Not to bad I think but still looks like new looking old…

I also make a second version for my old French taper.
Since it came with no handle, I play over the same theme.

Next step is to fit in the tools.
To drill down the centre I use a centre block like this I am sure to get it right.

First calibrating.

A step drill and what ever different tools to get close to the shape of the tool.
Here I am working on the old French.

Heating the metal, removing an old washer and straightening it out again.

For the spade auger, it is a wee more complex.

First a round hole.
And a Christmas beer.

Grrrr I forgot to back it up…
Well no problem, this will just add some charm.
As you can see I make a slot under the hole.

Cleaning it out with different tools.

I just clear up the mess and like this we have a base.
A problem is just a chance to see things in a new light.

It seems to fit.

Yeps, happy I am.

Time to make the wedge.
It’s tuned to math the original.

The wedge shape made with a chisel.

We have a fine fit.

Almost too lucky, it fits perfect.

Time to give it charm.

That’s it, also the mistake are now looking as if it was always there.

For me this is beautiful, so I am pleased.
Notice the wood now looks older, I used a burning in my forge and then oil wax and so on, finally I am happy.

Back to the French.

First making a hole with chisel.

Up to where we have a perfect fit.

Heating and shaping a washer.

Then the tang goes through the body and the washer.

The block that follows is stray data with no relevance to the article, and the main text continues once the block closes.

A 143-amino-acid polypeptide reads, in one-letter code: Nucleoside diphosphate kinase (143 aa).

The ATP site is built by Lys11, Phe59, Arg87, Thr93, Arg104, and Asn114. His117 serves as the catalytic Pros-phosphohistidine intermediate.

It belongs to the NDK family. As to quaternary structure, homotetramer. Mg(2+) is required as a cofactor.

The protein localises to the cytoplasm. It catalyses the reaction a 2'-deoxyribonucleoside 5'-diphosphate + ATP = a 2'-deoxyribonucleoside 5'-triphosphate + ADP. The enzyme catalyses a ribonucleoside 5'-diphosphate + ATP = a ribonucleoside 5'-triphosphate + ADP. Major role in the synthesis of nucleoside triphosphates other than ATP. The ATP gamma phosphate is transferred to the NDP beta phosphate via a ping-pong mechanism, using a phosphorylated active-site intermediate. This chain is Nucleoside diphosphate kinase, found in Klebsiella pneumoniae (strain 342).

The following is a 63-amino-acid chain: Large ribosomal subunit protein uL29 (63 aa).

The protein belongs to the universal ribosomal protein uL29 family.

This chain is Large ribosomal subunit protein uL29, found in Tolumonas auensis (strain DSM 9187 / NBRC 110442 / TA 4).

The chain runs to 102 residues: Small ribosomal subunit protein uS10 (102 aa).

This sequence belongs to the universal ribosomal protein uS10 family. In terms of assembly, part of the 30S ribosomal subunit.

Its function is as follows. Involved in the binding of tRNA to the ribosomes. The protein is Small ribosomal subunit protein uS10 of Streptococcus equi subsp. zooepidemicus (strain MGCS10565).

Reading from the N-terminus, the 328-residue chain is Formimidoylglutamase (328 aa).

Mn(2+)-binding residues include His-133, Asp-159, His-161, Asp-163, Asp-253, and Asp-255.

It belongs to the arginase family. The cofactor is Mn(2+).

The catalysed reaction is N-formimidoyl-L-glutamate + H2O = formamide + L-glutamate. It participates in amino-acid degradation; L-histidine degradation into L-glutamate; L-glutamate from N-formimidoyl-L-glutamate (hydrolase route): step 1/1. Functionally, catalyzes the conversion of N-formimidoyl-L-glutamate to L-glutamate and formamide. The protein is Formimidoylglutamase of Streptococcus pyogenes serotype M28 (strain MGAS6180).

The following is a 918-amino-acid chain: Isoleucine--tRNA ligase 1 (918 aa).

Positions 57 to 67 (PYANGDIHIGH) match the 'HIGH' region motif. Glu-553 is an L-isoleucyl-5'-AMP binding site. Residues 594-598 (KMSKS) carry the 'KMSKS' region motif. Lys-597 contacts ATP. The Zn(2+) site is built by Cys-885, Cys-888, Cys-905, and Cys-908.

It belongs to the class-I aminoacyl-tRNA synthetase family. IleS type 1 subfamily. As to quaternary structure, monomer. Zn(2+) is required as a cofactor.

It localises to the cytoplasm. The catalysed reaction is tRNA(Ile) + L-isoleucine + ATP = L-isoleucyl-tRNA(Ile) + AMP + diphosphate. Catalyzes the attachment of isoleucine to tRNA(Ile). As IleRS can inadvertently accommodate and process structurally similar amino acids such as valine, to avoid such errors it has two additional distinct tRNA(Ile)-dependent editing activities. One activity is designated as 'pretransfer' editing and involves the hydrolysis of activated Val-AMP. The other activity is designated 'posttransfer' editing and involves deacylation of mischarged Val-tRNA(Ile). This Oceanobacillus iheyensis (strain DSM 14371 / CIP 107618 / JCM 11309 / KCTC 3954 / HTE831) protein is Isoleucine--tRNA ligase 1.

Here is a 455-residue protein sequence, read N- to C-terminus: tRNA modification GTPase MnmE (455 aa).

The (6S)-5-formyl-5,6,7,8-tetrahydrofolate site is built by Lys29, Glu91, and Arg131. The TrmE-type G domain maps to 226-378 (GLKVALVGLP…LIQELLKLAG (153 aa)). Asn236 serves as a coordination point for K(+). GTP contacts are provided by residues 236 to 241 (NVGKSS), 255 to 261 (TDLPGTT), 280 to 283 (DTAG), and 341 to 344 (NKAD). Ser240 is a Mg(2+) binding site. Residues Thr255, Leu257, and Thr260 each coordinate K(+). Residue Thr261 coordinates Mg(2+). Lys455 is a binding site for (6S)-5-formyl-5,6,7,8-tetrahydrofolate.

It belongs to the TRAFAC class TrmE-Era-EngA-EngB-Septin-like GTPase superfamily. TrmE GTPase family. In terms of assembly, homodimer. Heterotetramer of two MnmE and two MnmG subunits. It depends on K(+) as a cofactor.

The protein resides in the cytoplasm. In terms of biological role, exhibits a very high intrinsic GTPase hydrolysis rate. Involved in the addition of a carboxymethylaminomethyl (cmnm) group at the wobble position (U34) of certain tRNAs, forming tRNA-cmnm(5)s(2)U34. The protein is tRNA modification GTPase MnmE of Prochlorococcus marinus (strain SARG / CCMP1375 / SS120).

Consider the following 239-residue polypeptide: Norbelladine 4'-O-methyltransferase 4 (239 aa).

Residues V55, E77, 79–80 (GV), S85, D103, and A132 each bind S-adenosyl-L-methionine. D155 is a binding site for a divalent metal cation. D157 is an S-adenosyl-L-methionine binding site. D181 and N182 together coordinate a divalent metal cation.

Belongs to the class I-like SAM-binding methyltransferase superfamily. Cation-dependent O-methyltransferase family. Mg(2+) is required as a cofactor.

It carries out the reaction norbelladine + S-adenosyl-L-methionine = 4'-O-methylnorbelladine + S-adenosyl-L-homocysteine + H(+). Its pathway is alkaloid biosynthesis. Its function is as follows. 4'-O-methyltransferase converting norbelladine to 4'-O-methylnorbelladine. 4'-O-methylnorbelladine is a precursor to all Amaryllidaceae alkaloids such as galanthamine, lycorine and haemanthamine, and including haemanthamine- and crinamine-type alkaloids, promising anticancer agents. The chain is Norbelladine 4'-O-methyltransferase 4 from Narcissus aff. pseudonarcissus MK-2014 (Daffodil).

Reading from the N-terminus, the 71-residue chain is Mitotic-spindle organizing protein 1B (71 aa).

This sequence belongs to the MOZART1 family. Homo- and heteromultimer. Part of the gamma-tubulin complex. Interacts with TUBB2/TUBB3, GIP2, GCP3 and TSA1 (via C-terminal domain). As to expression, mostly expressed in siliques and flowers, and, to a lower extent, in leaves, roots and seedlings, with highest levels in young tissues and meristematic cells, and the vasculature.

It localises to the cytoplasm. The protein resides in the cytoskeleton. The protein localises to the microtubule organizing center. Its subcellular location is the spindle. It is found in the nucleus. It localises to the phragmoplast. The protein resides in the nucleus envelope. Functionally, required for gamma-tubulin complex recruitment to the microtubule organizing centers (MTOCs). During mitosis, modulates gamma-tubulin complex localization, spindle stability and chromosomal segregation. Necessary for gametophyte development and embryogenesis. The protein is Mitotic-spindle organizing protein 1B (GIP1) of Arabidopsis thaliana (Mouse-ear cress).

Finally hammering the end until it makes a firm hold.

Another beautiful old tool got a new handle, again I am pleased, I think the handle suits the reamer.

My guess is that it had it’s hay days in France as a tap auger, used for making holes for the taps in wine barrels.

Where is Wally?
I think they fit right in.

Ok, better get back to the wood.
(This photo is by Danish photographer: Kamilla Albek, she visited my shop and took a series of pictures).

Hope it could inspire others to bring back life to old tools.

Best thoughts,


-- MAD F, the fanatical rhykenologist and vintage architect.

12 comments so far

View madts's profile


1953 posts in 3354 days

#1 posted 12-05-2016 09:12 PM

Mads: Stop having fun.


-- Thor and Odin are still the greatest of Gods.

View Jim Jakosh's profile

Jim Jakosh

25940 posts in 4120 days

#2 posted 12-05-2016 11:52 PM

Excellent work, my friend. I am always amazed at your wall of tools!! All where you can see them!

Cheers, Jim

-- Jim Jakosh.....Practical Wood Products...........Learn something new every day!! Variety is the Spice of Life!!

View lew's profile


13317 posts in 4770 days

#3 posted 12-06-2016 02:16 AM

Wonderful trip down the path to new handles. I am truly amazed how the new handles look. You really made them appear much older than they really are!!

I love that last picture! Would you mind if I shared it with some woodworking friends?

-- Lew- Time traveler. Purveyor of the Universe's finest custom rolling pins.